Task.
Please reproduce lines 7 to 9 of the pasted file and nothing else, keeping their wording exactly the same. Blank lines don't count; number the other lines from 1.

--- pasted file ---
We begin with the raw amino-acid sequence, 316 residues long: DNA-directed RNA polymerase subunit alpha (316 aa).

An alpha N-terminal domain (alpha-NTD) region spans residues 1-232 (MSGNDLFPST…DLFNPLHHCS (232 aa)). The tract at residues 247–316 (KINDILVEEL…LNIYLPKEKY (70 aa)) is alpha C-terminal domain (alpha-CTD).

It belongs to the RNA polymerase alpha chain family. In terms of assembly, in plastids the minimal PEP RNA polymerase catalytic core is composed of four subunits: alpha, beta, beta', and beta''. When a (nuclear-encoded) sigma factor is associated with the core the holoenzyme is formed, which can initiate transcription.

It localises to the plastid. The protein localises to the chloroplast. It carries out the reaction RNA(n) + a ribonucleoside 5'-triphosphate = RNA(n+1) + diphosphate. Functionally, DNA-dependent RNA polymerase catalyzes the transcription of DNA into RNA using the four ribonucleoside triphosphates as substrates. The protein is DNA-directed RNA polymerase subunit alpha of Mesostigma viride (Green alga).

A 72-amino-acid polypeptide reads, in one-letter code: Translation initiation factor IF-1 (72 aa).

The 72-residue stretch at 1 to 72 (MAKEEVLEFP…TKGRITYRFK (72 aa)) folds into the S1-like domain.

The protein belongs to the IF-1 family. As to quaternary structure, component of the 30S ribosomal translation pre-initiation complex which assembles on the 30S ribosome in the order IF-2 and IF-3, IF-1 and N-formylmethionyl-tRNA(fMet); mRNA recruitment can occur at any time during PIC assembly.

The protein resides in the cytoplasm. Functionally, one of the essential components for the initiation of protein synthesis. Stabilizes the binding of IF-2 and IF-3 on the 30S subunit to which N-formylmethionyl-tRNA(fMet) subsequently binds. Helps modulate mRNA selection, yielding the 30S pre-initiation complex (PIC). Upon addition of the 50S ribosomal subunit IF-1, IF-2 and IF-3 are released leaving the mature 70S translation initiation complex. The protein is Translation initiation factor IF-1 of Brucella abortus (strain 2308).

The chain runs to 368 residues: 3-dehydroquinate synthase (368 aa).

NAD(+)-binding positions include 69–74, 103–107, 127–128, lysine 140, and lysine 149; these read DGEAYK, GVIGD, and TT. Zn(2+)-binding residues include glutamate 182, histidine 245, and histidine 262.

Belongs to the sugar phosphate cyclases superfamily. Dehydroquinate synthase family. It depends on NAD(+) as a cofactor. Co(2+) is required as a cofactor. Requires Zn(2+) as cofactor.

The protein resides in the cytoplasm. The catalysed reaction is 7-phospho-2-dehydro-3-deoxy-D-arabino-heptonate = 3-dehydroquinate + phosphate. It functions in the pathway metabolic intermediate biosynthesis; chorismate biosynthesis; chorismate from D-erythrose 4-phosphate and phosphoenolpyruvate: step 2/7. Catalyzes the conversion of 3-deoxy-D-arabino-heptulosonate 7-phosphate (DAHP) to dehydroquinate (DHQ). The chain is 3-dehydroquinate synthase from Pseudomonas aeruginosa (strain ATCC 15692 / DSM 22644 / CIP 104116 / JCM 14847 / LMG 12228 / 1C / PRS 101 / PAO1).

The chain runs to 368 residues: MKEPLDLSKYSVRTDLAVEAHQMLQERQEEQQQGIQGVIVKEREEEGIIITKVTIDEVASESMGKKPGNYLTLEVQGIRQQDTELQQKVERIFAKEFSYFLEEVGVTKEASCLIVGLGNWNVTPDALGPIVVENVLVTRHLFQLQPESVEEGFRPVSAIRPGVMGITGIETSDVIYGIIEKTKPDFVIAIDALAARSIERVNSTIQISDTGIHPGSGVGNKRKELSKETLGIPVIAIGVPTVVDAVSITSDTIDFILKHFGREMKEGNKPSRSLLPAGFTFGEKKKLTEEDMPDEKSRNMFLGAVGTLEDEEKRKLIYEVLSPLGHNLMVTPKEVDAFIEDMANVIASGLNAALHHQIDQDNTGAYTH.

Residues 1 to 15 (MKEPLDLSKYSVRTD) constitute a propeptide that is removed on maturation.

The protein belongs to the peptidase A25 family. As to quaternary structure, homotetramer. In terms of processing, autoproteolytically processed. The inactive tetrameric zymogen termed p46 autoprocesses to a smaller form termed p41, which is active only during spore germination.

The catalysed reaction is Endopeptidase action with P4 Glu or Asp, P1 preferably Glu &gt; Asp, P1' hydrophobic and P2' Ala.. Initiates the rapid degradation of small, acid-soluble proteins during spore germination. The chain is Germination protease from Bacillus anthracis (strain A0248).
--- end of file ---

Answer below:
The protein belongs to the IF-1 family. As to quaternary structure, component of the 30S ribosomal translation pre-initiation complex which assembles on the 30S ribosome in the order IF-2 and IF-3, IF-1 and N-formylmethionyl-tRNA(fMet); mRNA recruitment can occur at any time during PIC assembly.

The protein resides in the cytoplasm. Functionally, one of the essential components for the initiation of protein synthesis. Stabilizes the binding of IF-2 and IF-3 on the 30S subunit to which N-formylmethionyl-tRNA(fMet) subsequently binds. Helps modulate mRNA selection, yielding the 30S pre-initiation complex (PIC). Upon addition of the 50S ribosomal subunit IF-1, IF-2 and IF-3 are released leaving the mature 70S translation initiation complex. The protein is Translation initiation factor IF-1 of Brucella abortus (strain 2308).

The chain runs to 368 residues: 3-dehydroquinate synthase (368 aa).